Social compassion is a critical part of social development and is critical when working with families and children. If we have self compassion then we are able to understand more about what is going to happen. As author Tamar Jacobson explains, “Attention seeking is seen as misbehavior in young children, and giving them the attention they need is often times interpreted as reinforcement of bad behavior. Everyone Needs Attention focuses on how we, as adults, manage our emotions when children seek our attention
“Brain development research shows us that in order to feel attached and worthwhile, children need our love, touch and full-on attention to survive. They could die without it — indeed, some do.”
How do you think things might change if you responded to yourself in the same way you typically respond to a close friend when he or she is suffering? Self-compassion is extending compassion to one's self in instances of perceived inadequacy, failure, or general suffering. Self-kindness: Self-compassion entails being warm towards oneself when encountering pain and personal shortcomings, rather than ignoring them or hurting oneself with self-criticism.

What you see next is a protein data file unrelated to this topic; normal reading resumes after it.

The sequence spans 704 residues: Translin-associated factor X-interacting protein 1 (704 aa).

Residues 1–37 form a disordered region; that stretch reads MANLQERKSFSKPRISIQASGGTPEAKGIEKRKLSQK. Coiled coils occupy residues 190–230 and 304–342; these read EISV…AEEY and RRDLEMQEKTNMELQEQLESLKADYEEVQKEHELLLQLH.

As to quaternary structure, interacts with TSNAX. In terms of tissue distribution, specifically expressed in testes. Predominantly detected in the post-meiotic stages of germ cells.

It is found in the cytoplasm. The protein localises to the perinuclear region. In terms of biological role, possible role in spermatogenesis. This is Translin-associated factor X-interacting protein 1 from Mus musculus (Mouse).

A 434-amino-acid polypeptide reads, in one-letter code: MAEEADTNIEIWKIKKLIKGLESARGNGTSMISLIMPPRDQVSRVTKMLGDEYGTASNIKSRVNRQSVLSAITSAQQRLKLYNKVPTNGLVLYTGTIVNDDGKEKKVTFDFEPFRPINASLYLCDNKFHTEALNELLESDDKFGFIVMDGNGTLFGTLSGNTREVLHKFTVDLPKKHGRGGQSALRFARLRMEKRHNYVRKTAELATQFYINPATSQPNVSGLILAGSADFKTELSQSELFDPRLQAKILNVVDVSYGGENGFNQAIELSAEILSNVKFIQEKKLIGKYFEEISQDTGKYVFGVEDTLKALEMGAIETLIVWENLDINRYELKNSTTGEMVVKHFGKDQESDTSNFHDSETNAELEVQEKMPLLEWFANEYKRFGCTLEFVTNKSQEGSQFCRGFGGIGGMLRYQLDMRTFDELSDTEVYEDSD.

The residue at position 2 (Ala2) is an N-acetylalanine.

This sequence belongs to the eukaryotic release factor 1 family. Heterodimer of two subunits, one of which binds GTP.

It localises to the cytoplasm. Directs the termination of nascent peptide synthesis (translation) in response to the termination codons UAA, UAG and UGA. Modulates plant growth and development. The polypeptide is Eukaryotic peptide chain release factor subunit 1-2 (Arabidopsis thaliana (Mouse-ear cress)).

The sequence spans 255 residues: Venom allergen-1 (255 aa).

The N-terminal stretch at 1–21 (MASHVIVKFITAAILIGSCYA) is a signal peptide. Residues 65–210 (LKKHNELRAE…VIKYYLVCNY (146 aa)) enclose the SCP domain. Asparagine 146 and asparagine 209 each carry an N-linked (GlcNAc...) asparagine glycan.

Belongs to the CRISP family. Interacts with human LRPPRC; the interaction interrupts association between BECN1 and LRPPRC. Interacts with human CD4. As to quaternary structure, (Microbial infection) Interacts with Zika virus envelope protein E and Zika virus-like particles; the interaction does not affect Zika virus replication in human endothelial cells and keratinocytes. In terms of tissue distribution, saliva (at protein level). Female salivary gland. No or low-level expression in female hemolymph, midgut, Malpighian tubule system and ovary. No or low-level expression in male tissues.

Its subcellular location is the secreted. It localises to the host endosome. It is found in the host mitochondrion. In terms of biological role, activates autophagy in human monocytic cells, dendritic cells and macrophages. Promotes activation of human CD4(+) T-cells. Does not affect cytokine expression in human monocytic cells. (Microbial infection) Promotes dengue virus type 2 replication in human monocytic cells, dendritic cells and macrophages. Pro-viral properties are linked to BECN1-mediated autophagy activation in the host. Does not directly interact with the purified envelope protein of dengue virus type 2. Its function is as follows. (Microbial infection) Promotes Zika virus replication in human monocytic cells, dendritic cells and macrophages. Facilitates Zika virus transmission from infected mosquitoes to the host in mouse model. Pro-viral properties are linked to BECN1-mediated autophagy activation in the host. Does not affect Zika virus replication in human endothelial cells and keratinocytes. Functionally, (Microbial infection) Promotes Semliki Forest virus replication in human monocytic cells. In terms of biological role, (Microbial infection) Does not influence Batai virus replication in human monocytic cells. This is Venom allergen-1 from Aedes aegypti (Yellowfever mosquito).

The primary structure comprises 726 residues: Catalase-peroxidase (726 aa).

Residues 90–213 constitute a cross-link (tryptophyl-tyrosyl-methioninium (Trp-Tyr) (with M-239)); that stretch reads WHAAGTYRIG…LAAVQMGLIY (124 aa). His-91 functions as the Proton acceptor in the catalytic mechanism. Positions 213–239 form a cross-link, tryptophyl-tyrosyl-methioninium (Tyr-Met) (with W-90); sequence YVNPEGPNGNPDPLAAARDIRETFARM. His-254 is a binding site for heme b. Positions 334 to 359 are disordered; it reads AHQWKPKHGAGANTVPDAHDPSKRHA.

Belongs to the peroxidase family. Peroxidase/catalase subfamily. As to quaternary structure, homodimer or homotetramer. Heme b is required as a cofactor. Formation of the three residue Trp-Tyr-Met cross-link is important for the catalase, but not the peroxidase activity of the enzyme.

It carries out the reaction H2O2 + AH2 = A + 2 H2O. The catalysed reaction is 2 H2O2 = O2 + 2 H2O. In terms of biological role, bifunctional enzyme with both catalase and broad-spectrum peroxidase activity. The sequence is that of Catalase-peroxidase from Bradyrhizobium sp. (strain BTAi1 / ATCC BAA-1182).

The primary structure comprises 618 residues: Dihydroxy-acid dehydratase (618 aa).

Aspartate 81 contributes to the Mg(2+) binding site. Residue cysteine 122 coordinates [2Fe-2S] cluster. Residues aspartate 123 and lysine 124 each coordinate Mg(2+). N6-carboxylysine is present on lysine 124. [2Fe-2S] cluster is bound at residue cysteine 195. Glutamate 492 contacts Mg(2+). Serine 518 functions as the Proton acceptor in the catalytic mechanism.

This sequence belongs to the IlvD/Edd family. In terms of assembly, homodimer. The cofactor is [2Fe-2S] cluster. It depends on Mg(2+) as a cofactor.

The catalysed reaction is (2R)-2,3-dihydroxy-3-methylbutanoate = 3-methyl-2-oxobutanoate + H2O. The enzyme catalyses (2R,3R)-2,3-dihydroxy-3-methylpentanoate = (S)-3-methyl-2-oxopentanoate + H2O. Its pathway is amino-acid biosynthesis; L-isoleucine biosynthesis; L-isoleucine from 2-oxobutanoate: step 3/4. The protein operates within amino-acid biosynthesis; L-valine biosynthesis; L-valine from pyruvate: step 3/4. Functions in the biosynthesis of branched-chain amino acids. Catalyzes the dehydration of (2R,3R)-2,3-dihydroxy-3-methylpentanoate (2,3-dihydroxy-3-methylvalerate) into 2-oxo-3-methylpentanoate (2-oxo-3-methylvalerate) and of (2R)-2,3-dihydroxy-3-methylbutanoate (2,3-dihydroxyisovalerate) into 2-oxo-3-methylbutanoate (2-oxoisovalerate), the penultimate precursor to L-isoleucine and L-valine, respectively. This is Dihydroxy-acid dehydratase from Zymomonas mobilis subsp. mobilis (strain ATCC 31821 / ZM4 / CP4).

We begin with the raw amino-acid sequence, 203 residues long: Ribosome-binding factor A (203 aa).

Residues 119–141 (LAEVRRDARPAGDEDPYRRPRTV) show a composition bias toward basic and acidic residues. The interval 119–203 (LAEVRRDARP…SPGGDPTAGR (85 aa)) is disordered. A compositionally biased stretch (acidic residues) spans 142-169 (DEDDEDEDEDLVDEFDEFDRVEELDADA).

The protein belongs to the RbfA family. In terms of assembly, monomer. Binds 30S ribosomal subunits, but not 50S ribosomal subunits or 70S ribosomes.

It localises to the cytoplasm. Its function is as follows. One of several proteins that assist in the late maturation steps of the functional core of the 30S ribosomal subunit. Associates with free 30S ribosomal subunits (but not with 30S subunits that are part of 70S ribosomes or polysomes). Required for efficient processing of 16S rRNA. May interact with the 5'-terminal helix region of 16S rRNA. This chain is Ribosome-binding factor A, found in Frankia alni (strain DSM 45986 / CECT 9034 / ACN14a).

Mindful Self Compassion combines the skills of mindfulness and self-compassion, providing a powerful tool for emotional resilience. Self-compassion involves responding to these difficult thoughts and feelings with kindness, sympathy and understanding so that we soothe and comfort ourselves when we're hurting.
In sum, self-compassion is a healthier way of feeling good about oneself than self-esteem that is based on the need to feel better than others. Many people criticise themselves in the belief that it will help motivate them to achieve their goals.
Self-compassion yields a number of benefits, including lower levels of anxiety and depression. Self-compassionate people recognise when they are suffering and are kind to themselves at these times, which reduces their anxiety and related depression.